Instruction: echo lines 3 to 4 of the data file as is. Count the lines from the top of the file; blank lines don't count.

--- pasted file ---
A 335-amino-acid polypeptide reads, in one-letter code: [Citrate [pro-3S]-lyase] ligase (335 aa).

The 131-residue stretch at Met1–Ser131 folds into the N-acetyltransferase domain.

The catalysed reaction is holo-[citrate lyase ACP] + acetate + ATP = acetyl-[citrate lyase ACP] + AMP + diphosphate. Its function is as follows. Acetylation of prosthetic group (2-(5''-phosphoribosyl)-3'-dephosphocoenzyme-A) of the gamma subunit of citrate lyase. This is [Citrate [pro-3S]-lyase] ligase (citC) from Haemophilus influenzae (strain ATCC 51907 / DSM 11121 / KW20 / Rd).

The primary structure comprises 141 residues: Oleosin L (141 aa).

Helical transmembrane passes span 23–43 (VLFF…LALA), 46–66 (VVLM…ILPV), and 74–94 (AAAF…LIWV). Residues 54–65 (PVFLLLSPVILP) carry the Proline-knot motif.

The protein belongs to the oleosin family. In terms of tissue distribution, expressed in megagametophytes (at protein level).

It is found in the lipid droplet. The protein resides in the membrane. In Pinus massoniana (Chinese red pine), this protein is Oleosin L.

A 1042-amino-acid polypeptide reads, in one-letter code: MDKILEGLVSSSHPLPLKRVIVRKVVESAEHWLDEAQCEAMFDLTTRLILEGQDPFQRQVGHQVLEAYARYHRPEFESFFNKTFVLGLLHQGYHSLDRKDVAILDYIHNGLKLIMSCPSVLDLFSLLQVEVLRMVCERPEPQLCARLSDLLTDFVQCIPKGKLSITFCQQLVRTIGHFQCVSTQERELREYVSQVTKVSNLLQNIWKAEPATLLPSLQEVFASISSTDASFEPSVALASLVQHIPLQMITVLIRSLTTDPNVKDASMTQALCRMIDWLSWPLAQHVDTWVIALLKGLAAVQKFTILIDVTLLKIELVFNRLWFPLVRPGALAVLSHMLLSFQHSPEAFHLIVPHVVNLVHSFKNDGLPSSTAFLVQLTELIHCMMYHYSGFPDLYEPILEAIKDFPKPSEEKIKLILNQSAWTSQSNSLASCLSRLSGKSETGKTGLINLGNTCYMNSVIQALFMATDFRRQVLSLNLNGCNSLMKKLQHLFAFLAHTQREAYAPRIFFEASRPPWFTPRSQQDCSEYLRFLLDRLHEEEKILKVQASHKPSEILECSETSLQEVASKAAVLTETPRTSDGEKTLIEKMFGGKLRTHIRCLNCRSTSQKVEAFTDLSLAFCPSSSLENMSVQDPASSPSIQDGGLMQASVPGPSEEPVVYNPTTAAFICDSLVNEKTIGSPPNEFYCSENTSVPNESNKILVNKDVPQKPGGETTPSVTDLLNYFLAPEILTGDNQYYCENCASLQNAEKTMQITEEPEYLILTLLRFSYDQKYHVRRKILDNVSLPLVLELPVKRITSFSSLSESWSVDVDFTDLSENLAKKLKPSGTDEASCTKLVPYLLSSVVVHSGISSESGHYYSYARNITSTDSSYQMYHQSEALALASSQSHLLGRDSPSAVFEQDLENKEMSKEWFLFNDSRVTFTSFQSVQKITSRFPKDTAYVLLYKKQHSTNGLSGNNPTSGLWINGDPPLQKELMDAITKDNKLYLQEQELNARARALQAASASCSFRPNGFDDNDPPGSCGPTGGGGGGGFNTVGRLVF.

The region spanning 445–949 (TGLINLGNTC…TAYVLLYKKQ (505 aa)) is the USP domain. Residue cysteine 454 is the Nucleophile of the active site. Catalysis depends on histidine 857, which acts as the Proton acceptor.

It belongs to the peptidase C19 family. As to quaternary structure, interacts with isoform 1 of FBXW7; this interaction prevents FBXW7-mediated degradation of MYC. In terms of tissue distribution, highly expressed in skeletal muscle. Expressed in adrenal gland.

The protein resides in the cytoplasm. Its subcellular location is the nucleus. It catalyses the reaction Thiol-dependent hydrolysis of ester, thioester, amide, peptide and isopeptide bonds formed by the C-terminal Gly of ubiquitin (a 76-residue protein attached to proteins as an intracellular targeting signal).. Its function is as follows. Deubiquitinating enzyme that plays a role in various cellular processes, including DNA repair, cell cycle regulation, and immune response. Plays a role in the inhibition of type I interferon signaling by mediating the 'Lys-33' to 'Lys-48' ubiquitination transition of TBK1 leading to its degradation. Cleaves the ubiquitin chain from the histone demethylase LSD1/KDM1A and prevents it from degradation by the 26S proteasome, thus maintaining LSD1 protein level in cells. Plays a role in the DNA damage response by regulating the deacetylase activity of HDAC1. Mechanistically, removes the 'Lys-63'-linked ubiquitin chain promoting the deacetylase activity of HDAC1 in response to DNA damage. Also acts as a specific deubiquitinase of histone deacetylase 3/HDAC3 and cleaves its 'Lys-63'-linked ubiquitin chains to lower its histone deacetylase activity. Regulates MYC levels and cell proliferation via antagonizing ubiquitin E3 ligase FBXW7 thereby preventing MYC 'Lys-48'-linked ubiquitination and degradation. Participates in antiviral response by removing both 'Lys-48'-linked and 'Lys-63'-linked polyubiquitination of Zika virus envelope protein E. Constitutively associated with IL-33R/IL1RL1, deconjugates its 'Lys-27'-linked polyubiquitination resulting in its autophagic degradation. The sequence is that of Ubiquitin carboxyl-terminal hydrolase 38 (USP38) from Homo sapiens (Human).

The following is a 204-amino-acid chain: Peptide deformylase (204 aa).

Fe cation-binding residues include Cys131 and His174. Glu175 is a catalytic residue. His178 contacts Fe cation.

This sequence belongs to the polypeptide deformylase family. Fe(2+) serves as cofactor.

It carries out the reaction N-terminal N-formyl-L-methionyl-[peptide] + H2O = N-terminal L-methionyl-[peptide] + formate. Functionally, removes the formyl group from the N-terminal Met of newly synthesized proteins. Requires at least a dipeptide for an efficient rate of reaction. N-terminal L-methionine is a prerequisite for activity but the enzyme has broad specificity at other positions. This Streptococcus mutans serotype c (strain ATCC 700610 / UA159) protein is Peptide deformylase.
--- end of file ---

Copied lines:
The catalysed reaction is holo-[citrate lyase ACP] + acetate + ATP = acetyl-[citrate lyase ACP] + AMP + diphosphate. Its function is as follows. Acetylation of prosthetic group (2-(5''-phosphoribosyl)-3'-dephosphocoenzyme-A) of the gamma subunit of citrate lyase. This is [Citrate [pro-3S]-lyase] ligase (citC) from Haemophilus influenzae (strain ATCC 51907 / DSM 11121 / KW20 / Rd).

The primary structure comprises 141 residues: Oleosin L (141 aa).